Book Review: Doughnut Economics

Doughnut Economics by Kate Raworth

Doughnut Economics: 7 Ways to Think Like a 21st Century Economist by Kate Raworth (White River Junction: Chelsea Green Publishing, 2017. 320 pp) Kate Raworth is an economist that teaches at Oxford University’s Environmental Change Institute. She has a BA in politics, philosophy, and economics, and an MSc in economics for development, both from Oxford University. Whiteboarding Within the rhythms of my current role, I meet daily with my fellow team members to strategize and create deliverables for our clients. These working sessions often involve whiteboarding our ideas. Having a handful of completed projects under the belt, I’ve come to see how valuable that whiteboard becomes when a group of people are trying to solve a problem. It’s true, a… Read More →

Film Review: Minimalism

Minimalism: A Documentary About Important Things directed by Matt D’Avella (Catalyst, NR, 79 min) Starring Dan Harris and Joshua Becker. The Pursuit of Happyness What makes you happy? This enigmatic pursuit devours everyone who tries to crack the code. In philosophical ethics, the hedonist’s paradox provides an odd truism for the fleeting pursuit of happiness. In essence, the hedonist’s paradox suggests that the hedonist, a person pursuing pleasure as his or her ultimate end, will never find it. Story after story narrates this fruitless endeavor. The more a person pursues happiness, the unhappier she gets. And yet, when she stops trying to discover happiness, it serendipitously arrives. Thus, the only path toward happiness is to not look for happiness. Yea… Read More →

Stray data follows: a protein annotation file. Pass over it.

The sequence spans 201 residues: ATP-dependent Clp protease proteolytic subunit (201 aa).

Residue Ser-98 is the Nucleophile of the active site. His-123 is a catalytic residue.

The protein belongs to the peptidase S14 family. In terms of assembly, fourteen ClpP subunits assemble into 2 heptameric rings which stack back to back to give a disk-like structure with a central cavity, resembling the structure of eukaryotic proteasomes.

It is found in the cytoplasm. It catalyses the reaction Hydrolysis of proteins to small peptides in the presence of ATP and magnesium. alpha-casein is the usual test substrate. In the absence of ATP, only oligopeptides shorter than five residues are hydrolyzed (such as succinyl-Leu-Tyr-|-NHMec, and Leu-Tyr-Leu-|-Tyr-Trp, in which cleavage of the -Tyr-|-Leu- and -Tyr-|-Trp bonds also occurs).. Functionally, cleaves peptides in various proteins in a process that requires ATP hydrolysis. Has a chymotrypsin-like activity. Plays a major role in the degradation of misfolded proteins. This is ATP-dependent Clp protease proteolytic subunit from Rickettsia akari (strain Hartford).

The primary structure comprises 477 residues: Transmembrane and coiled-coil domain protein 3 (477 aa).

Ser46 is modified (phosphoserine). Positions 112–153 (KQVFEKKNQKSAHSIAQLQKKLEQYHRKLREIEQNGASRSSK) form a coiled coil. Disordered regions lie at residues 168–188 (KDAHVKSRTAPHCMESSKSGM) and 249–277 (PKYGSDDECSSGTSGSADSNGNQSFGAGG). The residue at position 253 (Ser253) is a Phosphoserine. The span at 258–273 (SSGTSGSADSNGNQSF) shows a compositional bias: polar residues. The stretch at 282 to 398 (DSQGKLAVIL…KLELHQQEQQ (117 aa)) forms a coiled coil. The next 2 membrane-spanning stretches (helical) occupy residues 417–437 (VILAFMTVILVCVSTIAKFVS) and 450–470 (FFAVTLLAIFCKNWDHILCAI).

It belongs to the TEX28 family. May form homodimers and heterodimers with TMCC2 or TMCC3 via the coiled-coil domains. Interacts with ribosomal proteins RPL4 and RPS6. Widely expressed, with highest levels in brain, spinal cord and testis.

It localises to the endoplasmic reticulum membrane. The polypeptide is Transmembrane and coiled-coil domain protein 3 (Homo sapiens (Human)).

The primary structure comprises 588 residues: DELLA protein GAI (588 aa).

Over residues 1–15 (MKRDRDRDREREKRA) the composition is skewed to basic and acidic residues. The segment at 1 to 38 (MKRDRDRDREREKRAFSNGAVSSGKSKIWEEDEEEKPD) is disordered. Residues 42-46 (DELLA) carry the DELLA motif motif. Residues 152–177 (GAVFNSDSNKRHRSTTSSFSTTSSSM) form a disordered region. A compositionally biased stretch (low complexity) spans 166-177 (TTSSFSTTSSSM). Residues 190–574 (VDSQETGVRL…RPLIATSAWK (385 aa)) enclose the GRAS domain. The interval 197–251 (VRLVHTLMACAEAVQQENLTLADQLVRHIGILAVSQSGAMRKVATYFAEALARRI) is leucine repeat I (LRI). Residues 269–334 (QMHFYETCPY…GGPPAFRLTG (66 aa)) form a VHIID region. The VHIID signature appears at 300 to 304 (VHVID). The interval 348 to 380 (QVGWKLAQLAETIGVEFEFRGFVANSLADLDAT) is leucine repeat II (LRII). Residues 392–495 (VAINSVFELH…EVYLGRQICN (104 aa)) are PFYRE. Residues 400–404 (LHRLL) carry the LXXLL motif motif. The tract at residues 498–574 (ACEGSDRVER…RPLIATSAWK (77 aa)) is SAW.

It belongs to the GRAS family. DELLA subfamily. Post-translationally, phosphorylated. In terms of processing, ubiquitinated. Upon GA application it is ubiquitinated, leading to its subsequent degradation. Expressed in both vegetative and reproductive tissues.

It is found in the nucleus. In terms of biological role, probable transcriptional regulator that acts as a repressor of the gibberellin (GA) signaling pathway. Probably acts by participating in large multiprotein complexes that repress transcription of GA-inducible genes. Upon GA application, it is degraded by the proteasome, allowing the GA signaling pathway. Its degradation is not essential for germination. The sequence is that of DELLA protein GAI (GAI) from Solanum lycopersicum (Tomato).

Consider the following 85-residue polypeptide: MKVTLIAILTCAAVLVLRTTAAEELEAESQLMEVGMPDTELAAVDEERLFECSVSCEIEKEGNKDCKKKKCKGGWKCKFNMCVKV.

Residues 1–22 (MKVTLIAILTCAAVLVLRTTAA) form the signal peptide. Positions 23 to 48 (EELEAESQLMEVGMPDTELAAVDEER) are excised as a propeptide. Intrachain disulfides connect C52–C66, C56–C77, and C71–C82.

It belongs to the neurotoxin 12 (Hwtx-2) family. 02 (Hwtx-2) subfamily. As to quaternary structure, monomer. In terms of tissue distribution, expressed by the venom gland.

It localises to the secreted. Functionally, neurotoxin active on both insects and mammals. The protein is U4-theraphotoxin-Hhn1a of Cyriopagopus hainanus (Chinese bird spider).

Book Review: Horrorstör

Horrorstor by Grady Hendrix

Horrorstör: A Novel by Grady Hendrix (Philadelphia: Quirk Books, 2014. 240 pp) Grady Hendrix has written for Variety, Slate, the New York Post, Playboy, Village Voice, Strange Horizons, and the anthology The Mad Scientist’s Guide to World Domination. He spent several years answering the phone for a parapsychological research organization. He is currently employed by Orsk, Manhattan. Work as Occupation It’s startling and a bit over the top, but the theory behind work hasn’t changed much. We still live in a Taylorist world where the heart and soul of employee matter little and the efficiency and productivity of the employee matter greatly. The marketing team can dress up the work in all these high-minded ideals but too often this corporate… Read More →

Book Discussion: The Jungle

The Jungle by Upton Sinclair

The Jungle by Upton Sinclair (New York: Penguin Books, 2006; originally published in 1906. 464 pp) Upton Sinclair is an American author born in 1878. He wrote close to 100 books during his career and later unsuccessfully ran for Congress. Sinclair won the Pulitzer Prize in 1943 and died at the age of 90 in 1968. An Overview Upton Sinclair’s classic, The Jungle, highlights the poor working conditions of the meatpacking industry at the dawn of the 20th century. The principal character of the novel is Jurgis Rudkus, a recent immigrant from Lithuania seeking the American Dream in the outskirts of Chicago. Jurgis and his family find employment at a slaughterhouse but soon discover the deck stacked against them. The… Read More →